Apr 13 2014, 11:59am CDT | by Forbes
You have a smartphone, tablet and probably now, these days, a Fitbit or a smartwatch. Maybe you are an an early adopter or sports addict and have a sports shirt with sensors in it. All of these things, plus cameras, navigational devices, are full of sensors. All kinds of sensors and lots of sensors – somewhere between 15-20 sensors on each smartphone today.
There are sensors to detect GPS/location, the orientation of the mobile device (gyroscope), barometric sensors to assess the GPS to find altitude then there are sensors for humidity, pressure and proximity sensors, ambient light sensors, UV light sensors and motion /gesture sensors.
null they all work together to create a mobile device that literally senses the environment or changes in the environment around you and communicates that back to the phone to do what it needs to do. Sensors will make our smartphones smarter.
Separately, the data that’s generated from those sensors through the phone means little, but crowdsource all that data and it shows us a network with data (weather, location, biometric) we know virtually nothing about. That network is full of data that no one knows anything about. So why isn’t anyone looking at those sensors and trying to make some sense of them in terms of the network or the data they create?
At the basic level, Open Signal wants to create a comprehensive database of cell phone towers, cell phone signal strength readings, and Wi-Fi access points around the world. But, there is more to it than that. It’s about knowing what the collection of those signals and networks create and how they can be tapped or re deployed.
“We’ve been doing this for a long time, but the fact that billions of people are now carrying mobile devices that have more sensors than ever before is making much deeper understanding possible,” says Brendan Gill, Co-Founder and CEO, OpenSignal. ”null With this greater understanding of the world we can make better predictions on anything from the weather to modeling crowd movements and provide enormous value back to the community.”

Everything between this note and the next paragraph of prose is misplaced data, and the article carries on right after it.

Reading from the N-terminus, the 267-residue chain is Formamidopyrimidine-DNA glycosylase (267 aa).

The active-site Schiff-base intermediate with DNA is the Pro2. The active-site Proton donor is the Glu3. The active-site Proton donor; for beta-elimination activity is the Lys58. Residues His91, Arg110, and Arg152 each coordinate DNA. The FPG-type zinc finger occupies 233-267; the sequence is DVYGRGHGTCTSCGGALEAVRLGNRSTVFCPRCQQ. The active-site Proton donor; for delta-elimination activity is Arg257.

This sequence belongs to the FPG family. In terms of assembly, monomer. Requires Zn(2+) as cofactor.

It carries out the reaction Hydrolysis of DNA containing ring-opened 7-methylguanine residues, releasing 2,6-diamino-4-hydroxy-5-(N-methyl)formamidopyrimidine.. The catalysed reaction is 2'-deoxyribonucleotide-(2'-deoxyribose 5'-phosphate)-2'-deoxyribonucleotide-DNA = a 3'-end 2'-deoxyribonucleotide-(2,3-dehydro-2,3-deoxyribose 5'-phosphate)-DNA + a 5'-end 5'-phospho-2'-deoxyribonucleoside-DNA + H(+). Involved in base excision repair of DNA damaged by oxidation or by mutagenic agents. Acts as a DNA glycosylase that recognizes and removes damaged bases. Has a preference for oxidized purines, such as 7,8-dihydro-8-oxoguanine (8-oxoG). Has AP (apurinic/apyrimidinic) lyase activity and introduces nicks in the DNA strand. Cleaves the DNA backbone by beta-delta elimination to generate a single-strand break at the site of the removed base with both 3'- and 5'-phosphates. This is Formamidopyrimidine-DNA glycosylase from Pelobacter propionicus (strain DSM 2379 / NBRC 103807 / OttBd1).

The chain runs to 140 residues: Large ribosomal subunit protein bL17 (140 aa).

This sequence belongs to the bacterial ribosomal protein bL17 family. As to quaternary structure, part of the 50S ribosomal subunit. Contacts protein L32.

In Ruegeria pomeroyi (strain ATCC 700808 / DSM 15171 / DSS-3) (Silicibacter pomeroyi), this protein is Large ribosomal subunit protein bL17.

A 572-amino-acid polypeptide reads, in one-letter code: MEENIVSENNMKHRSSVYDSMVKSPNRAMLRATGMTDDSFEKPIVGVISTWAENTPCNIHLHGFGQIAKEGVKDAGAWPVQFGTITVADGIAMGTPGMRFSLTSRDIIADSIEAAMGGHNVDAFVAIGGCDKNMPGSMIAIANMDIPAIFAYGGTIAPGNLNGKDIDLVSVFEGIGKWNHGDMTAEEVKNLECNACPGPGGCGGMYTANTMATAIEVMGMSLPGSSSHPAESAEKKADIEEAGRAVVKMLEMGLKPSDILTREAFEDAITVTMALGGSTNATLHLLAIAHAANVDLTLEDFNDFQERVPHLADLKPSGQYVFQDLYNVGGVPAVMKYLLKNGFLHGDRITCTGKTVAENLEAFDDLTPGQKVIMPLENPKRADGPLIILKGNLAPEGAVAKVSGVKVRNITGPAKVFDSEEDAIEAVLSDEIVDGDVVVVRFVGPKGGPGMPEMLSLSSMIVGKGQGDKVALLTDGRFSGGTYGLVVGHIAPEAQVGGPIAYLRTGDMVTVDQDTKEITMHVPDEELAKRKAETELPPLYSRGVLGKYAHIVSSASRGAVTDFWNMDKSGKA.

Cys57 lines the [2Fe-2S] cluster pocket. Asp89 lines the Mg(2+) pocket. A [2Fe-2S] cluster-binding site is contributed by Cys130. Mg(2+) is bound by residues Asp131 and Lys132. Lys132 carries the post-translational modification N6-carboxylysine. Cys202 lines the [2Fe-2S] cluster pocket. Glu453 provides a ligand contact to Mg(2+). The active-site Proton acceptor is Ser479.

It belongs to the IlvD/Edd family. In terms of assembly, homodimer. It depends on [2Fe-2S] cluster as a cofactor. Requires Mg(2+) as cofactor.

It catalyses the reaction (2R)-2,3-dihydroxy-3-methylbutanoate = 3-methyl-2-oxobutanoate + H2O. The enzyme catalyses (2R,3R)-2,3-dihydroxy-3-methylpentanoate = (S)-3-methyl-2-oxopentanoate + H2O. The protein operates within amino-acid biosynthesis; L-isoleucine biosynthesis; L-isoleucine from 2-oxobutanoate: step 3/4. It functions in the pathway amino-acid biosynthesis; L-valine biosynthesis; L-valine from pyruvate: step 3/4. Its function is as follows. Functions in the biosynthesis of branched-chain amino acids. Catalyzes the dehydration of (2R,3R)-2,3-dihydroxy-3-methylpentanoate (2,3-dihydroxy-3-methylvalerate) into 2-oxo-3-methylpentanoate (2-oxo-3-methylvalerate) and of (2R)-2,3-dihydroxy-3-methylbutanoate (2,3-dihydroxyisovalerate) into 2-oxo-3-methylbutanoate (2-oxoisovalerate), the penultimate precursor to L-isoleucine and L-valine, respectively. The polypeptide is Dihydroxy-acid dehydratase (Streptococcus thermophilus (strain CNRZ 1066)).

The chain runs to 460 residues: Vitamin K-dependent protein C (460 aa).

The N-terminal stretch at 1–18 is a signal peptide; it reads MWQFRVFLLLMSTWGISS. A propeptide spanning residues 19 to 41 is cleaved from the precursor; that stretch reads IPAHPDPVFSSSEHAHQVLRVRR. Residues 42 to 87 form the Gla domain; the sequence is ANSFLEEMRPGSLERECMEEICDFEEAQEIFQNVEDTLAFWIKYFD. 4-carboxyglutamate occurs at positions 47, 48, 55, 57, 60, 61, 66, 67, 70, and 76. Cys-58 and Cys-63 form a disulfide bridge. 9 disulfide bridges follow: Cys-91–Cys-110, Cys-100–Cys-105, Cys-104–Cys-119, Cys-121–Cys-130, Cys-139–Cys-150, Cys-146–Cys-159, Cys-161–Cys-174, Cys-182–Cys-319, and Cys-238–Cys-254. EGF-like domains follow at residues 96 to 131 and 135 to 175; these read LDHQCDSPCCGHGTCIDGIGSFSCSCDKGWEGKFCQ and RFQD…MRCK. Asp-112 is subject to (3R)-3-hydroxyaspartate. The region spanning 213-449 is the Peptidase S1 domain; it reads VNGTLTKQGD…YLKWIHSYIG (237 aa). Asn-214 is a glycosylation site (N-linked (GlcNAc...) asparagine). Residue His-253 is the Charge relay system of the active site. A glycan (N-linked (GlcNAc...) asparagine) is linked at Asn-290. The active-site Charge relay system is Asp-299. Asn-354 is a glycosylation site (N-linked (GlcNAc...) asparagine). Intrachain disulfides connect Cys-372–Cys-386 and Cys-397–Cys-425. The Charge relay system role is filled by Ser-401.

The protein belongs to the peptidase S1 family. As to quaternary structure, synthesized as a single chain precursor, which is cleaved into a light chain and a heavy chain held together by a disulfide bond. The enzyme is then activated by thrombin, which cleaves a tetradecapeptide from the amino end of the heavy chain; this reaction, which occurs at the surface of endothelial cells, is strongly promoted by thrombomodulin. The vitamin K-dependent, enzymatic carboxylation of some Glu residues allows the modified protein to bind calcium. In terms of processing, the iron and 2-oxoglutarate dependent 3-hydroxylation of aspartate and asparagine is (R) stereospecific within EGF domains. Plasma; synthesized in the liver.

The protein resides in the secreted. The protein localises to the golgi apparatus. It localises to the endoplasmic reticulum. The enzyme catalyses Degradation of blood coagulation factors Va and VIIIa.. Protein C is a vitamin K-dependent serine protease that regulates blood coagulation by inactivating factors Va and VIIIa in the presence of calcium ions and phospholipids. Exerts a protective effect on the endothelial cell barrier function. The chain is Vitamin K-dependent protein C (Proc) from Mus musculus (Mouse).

So how can you build a company around a multitude of sensors inside the 1.5 billion smartphones out there globally and have that make sense.
Gill says the company started in one direction, and then evolved over time. When the company was founded, OpenSignal focused on the problem of helping people get better signal and providing unbiased coverage maps of mobile networks. But in doing that, Gill says they realized that null . But now, the company has expanded its vision to encompass sensor networks in every domain.
So what’s OpenSignal actually monitoring?
OpenSignal monitors the signal coverage and performance a user experiences when using his smartphone. They look at where users have coverage and where they don’t have coverage, along with the type of coverage , like 4G. OpenSignal also looks at the performance of that signal e.g. download and upload speeds, latency and the reliability of the network, like how often does it seem to stop working even when it appears you have a good signal.
“We then use this all of this crowdsourced dataset to provide utility back to users of the app. We’ll show them where they can get a better signal in realtime; we’ll show them over time if they could be getting a better signal experience with another network based on their personalised history; we show them a full dashboard of stats on their signal quality and finally we can show them where they can find free WiFi in any city in the world,” says Gill.